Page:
"What the hell has happened to kindergarten?" a friend of mine asked in a frantic e-mail last year. She'd moved to the States after several years in London, and her son now struggled in his new academic setting. Her note continued: "Where are the sand tables? When do they get to play? When did recess become a bad thing? What is going on?" And it ended with a desperate question: Can I do anything about it?
She is not alone in her concern. Kindergarten has changed. One teacher friend told me recently that it's her life's mission to "save kindergarten." Another confided that she left the classroom because kindergarten was no longer a place of self-expression and play for children. Most public school kindergartens truly do not resemble those of a generation ago. This is due to trickling down effects of No Child Left Behind (NCLB) and parental fears about academic preparedness. Schools feel tremendous pressure to meet the end-of-first-grade benchmarks, so now kindergarten students must perform, not play.
Although play-centered kindergarten might feel like something created in 1960s San Francisco by teachers in Birkenstocks, it was first developed by German educator Freidrich Froebel over 180 years ago. Froebel recognized that he could best meet children's particular needs and capabilities through "free work" or play. Froebel's student Margarethe Schurz imported his methods, opening the first kindergarten in the United States in her Watertown,
Children are natural-born noise makers, but their exuberance is muted in today's kindergarten classrooms. Elizabeth Graue -- a professor at the University of Wisconsin, Madison highlights this shift. Graue asserts that even "free play" and "choice time" have drifted into the assessment zone. Teachers often now choose the "choice time" activities for students and use "free play" as time to complete formal assessments instead of observing and guiding student activities. Many full-day kindergarten students spend approximately 25 minutes on literacy and math content for every five minutes of play because schools now "back map" the curriculum from the first standardized tests.
Kindergarten -- once a foundation for learning -- is now just a prerequisite for the tests to come. This is a mistake. Innovative play inherently differentiates instruction and concurrently teaches multiple concepts. It also enables children to choose appropriate challenges for themselves while being stretched by other students in a low-stress setting.
We tend to think that because our children are more tech-savvy -- and seem more worldly -- than we were at that age, they are also ready for more challenging academic work. (I need only watch my young son's facility with our digital camera's delete button to get this sense.) But this notion is false. Award-winning education writer, Laura Pappano, highlights a study conducted by the distinguished Gesell Institute in her provocative article "Kids Haven't Changed; Kindergarten Has." The Institute, a non-profit dedicated to researching and understanding child development, recently completed a study comparing child development milestones documented in the early and mid-1900s to those in today's children. Ninety two examiners interviewed nearly 1,300 three-to-six year olds in 56 schools across 23 states. They discovered what many educators have suspected: children today generally reach cognitive milestones at the same ages as their 1920s counterparts. Marcy Guddemi, current executive director of the Gesell Institute reflects, "People think children are smarter and they are able to do things earlier than they used to be able to -- and they can't." She cites "conserving skills" as an example. Most children do not understand the difference between counting 20 pennies and "conserving" them -- knowing that they have 20 altogether -- until the age of 6. They can memorize simple equations at four or five, but they don't understand the real meaning. There is a real difference between performing and knowing.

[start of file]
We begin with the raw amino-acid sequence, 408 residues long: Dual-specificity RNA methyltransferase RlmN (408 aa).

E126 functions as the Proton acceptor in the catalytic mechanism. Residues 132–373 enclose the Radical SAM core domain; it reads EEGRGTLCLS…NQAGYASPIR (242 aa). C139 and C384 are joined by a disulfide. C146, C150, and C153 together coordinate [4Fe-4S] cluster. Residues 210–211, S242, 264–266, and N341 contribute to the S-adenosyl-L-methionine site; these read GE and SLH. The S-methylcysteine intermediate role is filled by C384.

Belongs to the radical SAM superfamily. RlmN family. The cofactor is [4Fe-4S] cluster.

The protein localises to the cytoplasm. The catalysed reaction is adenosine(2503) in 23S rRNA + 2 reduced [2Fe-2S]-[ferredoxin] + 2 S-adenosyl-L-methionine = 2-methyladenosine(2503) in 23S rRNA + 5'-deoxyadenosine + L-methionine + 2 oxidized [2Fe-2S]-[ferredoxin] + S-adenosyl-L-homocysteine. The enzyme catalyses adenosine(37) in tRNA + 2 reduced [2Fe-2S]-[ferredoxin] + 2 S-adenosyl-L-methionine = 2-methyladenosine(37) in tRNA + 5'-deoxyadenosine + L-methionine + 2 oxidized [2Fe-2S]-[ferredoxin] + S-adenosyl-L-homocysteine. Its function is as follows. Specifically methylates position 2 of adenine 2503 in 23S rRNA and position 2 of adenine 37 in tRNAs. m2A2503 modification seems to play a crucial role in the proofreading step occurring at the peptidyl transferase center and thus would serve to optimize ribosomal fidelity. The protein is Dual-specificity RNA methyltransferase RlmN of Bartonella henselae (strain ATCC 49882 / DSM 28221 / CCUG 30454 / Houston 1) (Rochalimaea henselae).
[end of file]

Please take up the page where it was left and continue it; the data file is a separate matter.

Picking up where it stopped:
Kindergarten has been reconfigured to meet requirements of NCLB, disregarding the needs of our young children. When we require them to do work that is inappropriate and incompatible with their natural abilities and dispositions, we send the message that end goals are more important than the journey itself. Instead, kindergarten curriculum should tap into the innate exuberance, enthusiasm, curiosity and wonder of 5- and 6-year-olds. Kids need to play -- not just for their enjoyment and to release oodles of pent up energy -- but because they learn about themselves. In the hands of a gifted teacher, play becomes a tool for honing social skills and emotional growth.
David Daniel, child psychology professor at James Madison University, stresses the importance of teaching age appropriate material. He says, "The 4-year-old has a 4-year-old brain and a 6-year-old, a 6-year-old brain." Certainly there are a few students who can dabble in more serious academics, but most students are not developmentally or emotionally ready to learn it. And all too often it is the boys and kids of color in the classroom who are tagged for kindergarten retention or referred for testing.
Of course, kindergarten today must be a balance of the old and new. We can't ignore the fact that schools have real pressure to meet federal mandates. Programs rich in vocabulary and math concepts are necessary and appropriate, but they certainly can exist alongside constructive play and exploration. My friend's son was constantly under pressure to improve academically; he hated school by the end of kindergarten. His educational life is too important to be sacrificed to first-grade benchmarks.